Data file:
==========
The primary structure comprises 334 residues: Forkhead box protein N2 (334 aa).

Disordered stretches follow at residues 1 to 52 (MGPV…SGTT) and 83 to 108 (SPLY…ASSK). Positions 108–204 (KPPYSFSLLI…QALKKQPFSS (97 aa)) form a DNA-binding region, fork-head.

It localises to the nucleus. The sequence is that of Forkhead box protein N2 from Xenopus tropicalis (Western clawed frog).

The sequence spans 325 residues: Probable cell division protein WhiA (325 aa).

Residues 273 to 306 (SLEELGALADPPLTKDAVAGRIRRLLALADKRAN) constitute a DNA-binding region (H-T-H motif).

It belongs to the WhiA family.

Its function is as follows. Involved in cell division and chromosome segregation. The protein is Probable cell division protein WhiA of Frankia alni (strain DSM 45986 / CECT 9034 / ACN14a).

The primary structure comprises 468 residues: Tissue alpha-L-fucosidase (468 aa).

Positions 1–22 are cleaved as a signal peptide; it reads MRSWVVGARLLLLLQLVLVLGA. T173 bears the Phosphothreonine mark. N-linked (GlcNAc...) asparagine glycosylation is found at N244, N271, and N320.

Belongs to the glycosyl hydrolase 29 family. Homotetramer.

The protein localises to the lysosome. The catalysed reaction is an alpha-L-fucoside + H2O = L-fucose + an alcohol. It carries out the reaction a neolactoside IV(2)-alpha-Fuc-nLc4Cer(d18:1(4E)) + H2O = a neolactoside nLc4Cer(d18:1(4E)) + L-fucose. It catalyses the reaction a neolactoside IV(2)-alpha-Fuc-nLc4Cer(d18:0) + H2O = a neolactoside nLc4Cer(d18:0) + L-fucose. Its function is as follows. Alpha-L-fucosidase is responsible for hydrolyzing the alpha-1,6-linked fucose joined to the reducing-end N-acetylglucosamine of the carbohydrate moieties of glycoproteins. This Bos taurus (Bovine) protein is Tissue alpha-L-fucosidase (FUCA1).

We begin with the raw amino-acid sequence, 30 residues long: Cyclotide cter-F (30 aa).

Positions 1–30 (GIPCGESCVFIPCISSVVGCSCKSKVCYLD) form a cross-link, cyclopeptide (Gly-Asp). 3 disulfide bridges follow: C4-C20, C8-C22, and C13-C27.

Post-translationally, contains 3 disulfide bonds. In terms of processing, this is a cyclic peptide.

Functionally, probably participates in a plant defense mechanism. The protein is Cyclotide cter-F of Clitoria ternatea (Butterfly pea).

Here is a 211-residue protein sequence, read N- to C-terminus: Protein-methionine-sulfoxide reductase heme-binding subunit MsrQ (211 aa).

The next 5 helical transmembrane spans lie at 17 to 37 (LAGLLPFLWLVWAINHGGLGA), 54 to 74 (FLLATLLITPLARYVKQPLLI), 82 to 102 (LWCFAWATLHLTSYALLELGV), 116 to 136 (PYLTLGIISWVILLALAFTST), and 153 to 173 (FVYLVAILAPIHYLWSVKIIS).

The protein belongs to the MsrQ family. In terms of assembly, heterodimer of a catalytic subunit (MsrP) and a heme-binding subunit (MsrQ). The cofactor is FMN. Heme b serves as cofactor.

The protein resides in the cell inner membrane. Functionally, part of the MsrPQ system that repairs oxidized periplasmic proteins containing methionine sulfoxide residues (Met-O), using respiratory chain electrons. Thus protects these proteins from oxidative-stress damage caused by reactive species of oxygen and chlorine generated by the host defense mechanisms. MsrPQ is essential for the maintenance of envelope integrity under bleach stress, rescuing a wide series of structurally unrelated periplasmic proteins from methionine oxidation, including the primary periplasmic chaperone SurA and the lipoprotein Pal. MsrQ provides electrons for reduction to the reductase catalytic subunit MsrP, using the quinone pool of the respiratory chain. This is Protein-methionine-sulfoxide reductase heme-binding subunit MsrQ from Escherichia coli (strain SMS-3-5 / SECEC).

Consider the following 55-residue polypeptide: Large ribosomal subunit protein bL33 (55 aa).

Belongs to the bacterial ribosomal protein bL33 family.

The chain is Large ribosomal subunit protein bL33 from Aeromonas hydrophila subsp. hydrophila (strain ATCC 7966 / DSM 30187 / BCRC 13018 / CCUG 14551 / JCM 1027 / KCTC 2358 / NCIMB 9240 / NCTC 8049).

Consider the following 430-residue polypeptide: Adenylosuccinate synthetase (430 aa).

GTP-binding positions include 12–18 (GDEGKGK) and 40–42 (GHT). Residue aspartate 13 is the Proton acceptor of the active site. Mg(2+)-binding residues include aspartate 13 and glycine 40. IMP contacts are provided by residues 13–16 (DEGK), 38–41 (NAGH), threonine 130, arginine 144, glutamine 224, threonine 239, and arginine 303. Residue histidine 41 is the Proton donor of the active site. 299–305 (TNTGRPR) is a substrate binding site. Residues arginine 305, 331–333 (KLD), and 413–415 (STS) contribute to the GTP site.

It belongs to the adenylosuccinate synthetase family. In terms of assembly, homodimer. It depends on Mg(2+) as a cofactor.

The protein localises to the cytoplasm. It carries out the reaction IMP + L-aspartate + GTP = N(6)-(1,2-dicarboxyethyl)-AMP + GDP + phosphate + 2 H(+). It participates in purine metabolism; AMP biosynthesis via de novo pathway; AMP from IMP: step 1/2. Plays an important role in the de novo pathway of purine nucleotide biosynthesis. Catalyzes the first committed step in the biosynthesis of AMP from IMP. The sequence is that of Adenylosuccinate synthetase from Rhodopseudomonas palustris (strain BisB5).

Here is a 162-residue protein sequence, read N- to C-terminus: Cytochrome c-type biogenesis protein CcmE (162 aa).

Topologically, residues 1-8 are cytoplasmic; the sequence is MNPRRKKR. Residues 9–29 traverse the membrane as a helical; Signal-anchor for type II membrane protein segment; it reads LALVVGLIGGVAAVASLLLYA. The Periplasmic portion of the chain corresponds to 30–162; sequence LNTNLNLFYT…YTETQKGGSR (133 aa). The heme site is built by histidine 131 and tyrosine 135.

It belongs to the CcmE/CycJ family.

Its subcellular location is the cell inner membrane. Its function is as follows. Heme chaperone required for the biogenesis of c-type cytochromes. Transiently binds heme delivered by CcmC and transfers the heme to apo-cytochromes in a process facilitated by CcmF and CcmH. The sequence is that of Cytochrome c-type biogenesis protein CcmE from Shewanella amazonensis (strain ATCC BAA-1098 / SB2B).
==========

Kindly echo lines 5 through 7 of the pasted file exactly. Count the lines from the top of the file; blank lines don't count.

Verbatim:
Residues 273 to 306 (SLEELGALADPPLTKDAVAGRIRRLLALADKRAN) constitute a DNA-binding region (H-T-H motif).

It belongs to the WhiA family.

Its function is as follows. Involved in cell division and chromosome segregation. The protein is Probable cell division protein WhiA of Frankia alni (strain DSM 45986 / CECT 9034 / ACN14a).